Regarding the realtime communication note, I am assuming you're talking about realtime communication for anyone and not just SSWG core members. If that's the case, I would humbly suggest the idea of a SSS Discord channel. With Slack we may possibly run into the same problem that the Vapor community faced over a year ago with content being eaten up by the paywall. Discord is great when it comes to this and I've found it to be much nicer to work with regarding roles and members.
So out of the back of some discussions we had at the conference (and on the podcast!) I'd like to propose an alternative - using the ServerSide.swift conference Slack.
there's already an established community of Swift server developers on there
there's already a number of people who maintain the workspace (and no single point of failure)
it fits well with the aims of ethos of the conference - to become the single point for everything server-side Swift.
growing one helps grow the other
noise between mixing conference and general SSWG chatter
an implicit bias to the conference. Yes we're non-profit and (currently) the only conference focused on SSS but by choosing the conference as the home then it could provide an unfair advantage to the conference (one for the workgroup to discuss). This could of course work out for both by growing both, making both more 'official' etc but probably not a conversation I can take part in
Happy to discuss further and see what people say. As for the Slack vs Discord discussion, I'm easy either way. Discord has some better code support and we can have full history, on the other hand it's easier to get Slack into companies and installed on machines and Slack is more focused on messaging and less on gaming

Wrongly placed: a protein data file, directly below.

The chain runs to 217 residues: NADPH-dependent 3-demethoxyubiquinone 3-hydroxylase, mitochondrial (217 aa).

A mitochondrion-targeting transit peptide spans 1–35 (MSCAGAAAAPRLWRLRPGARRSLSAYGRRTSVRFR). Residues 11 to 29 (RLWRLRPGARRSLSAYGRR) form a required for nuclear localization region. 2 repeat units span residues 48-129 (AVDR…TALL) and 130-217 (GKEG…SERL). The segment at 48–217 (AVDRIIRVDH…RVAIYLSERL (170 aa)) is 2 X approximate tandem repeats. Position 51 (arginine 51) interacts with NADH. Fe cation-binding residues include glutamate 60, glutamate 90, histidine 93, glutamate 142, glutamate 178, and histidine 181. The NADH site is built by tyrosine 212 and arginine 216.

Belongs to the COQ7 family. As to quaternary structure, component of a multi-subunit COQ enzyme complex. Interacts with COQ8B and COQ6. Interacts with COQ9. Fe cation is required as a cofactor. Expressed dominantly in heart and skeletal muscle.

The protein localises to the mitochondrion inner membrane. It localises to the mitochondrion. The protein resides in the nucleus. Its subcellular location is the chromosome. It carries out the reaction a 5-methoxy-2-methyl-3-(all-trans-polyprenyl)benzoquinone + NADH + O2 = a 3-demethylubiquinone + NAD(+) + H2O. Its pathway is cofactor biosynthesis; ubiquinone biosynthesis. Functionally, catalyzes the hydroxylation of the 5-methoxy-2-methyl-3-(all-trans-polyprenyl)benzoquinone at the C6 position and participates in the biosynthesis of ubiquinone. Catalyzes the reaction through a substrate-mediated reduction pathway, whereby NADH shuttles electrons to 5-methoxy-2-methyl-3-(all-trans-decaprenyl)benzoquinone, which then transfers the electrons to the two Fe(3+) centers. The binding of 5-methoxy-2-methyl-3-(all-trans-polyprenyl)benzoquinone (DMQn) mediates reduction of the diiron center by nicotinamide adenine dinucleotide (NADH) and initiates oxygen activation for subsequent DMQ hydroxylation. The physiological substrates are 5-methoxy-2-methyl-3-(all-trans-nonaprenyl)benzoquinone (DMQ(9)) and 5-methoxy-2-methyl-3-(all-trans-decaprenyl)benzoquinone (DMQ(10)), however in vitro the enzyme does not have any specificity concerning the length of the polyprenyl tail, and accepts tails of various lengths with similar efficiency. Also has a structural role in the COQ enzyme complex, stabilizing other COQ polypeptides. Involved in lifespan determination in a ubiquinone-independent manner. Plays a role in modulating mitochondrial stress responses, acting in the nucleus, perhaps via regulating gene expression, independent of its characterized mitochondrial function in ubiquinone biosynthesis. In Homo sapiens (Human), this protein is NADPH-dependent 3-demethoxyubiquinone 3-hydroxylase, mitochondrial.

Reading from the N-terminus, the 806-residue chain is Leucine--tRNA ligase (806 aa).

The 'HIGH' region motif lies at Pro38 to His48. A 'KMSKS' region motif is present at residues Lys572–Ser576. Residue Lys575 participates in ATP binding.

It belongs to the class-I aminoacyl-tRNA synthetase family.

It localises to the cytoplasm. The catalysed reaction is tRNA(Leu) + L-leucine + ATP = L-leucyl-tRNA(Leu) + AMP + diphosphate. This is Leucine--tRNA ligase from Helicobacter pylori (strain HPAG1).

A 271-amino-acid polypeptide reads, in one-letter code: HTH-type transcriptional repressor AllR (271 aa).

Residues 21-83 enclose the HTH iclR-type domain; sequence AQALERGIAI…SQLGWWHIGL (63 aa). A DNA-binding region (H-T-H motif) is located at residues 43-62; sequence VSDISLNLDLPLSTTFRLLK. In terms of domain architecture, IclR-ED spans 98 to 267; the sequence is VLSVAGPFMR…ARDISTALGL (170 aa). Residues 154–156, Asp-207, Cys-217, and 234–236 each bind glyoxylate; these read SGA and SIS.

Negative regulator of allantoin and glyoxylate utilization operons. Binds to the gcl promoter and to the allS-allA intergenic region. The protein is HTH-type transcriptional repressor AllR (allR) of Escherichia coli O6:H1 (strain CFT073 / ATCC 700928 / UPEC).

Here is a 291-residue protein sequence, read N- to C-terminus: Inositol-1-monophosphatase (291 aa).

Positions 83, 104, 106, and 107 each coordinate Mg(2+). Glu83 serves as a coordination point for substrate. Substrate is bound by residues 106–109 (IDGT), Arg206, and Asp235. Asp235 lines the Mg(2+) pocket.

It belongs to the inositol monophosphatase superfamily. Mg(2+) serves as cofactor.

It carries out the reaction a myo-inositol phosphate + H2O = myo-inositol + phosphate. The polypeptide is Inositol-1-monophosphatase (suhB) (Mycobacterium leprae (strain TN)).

Those are good points. I like the idea of helping grow one to grow the other. That being said, I would still say that anything other than Discord would be a poor solution for a large community-based network. Sure, the group may not have the size of audience at first that would require unlimited storage and better role management/permissions but I'd rather start in one place than have to go through the process of moving everything over once that possibility becomes reality.
There are actually quite a few very large code communities that already exist on Discord. Off the top of my head:
Mozilla is going through a similar journey in trying to replace IRC for their chatting needs. Last I heard they, among others, rejected Discord:
Discord’s terms of service, particularly with respect to the rights they assert over participants’ data, are expansive and very grabby, effectively giving them unlimited rights to do anything they want with anything we put into their service. Coupling that with their active hostility towards interoperability and alternative clients has disqualified them as a community platform.
Expanding on the last sentence, their love of open source seems to be restricted to publishing small components and expanding their user base with open-source communities. Any kind of open-source client at least seems to be out of the question, even if it were just a heavily modded official client.
Sadly I don't really have a better alternative to recommend (except the one a few friends and me are surely going to write any day now ), but I don't like the idea of moving to yet another closed-source, vc-funded startup's ecosystem.
Maybe "the next big thing" in free software chat-/voice-communication could be a good proving ground for server-side Swift (plus a wasm client?) :D Not very relevant for now, but one can dream
Why being so negative, focus on the possibilities! ;-) This stuff was hacked up in about two weeks' sparetime or so.
Not that I was serious about this, but there is something called IRC bouncers since forever. And it would be easy to add persistence, e.g. by storing messages in Redi/S.